STICK OR COMPUTER
Black and White, the text lines at the bottom of the screen, let you choose the color used by each player, and whether you or your Atari control each color. Move the joystick up and down to switch between Black (player 1) and White (player 2).
Now, move the joystick from side to side to choose who controls each player. You may pick from Stick 1, Stick 2, the Computer, or Random moves.
For example, to play a game against a friend and use two joysticks, one line should be Stick 1 and the other should be Stick 2. To play against yourself (or a second person) using only one joystick, set both Black and White to Stick 1. You can also play against the computer, or have your Atari play against itself.
When you set Black or White to Computer mode, Quatro will use a challenging "artificial intelligence" routine to select the best possible move against you. Quatro bases its choice on the current state of the game board, the relative advantages of each legal move, and any negative implications such a move might present. Pit your Atari against itself for an exciting demonstration of these routines. Just set both Black and White lines to Computer.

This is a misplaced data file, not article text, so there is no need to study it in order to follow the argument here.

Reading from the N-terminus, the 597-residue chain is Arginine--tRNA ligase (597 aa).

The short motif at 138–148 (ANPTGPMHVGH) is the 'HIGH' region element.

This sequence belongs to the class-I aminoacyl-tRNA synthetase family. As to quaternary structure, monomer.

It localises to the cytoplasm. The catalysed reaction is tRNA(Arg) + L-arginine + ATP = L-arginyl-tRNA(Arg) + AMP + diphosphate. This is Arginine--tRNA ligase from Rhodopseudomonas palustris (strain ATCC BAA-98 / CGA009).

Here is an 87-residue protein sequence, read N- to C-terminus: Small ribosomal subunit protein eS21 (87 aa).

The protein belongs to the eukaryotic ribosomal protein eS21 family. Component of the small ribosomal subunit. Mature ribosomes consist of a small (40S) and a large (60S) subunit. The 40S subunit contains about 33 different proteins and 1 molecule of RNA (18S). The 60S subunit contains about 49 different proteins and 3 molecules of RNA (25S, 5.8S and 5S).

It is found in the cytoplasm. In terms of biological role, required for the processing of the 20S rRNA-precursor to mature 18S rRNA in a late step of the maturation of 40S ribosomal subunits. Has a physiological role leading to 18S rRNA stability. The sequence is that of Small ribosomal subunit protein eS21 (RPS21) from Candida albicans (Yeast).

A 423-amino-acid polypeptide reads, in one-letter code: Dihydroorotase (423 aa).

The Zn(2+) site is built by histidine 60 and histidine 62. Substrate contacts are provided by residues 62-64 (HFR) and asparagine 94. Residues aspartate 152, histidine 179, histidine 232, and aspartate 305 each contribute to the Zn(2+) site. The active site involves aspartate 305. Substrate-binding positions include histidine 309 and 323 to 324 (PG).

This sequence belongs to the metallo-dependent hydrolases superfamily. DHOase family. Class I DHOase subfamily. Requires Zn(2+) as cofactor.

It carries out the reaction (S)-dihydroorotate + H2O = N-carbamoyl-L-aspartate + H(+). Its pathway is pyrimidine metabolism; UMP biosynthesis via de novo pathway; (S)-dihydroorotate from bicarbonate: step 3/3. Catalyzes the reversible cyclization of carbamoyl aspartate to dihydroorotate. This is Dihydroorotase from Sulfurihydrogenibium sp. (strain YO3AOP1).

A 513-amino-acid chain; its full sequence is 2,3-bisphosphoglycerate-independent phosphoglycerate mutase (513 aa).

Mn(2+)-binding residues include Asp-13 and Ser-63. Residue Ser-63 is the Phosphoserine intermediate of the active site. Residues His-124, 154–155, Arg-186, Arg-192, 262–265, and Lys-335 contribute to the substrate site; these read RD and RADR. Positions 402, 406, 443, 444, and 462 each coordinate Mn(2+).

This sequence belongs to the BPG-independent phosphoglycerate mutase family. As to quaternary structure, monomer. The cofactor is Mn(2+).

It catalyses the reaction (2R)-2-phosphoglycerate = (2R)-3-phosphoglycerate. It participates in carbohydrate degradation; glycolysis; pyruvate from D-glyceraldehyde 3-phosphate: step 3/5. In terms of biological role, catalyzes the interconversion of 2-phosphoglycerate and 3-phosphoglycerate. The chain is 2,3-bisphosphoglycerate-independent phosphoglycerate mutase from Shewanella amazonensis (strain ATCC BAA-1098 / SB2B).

Quatro also has a random mode, in which the computer randomly chooses its move from all legal moves. The advantage here is that your Atari is easy for you to beat in this mode.
HOW TO PLAY
After you establish who's playing who, press the joystick trigger or the [START] key to begin playing. The bottom of the screen shows the move number and whose turn it is.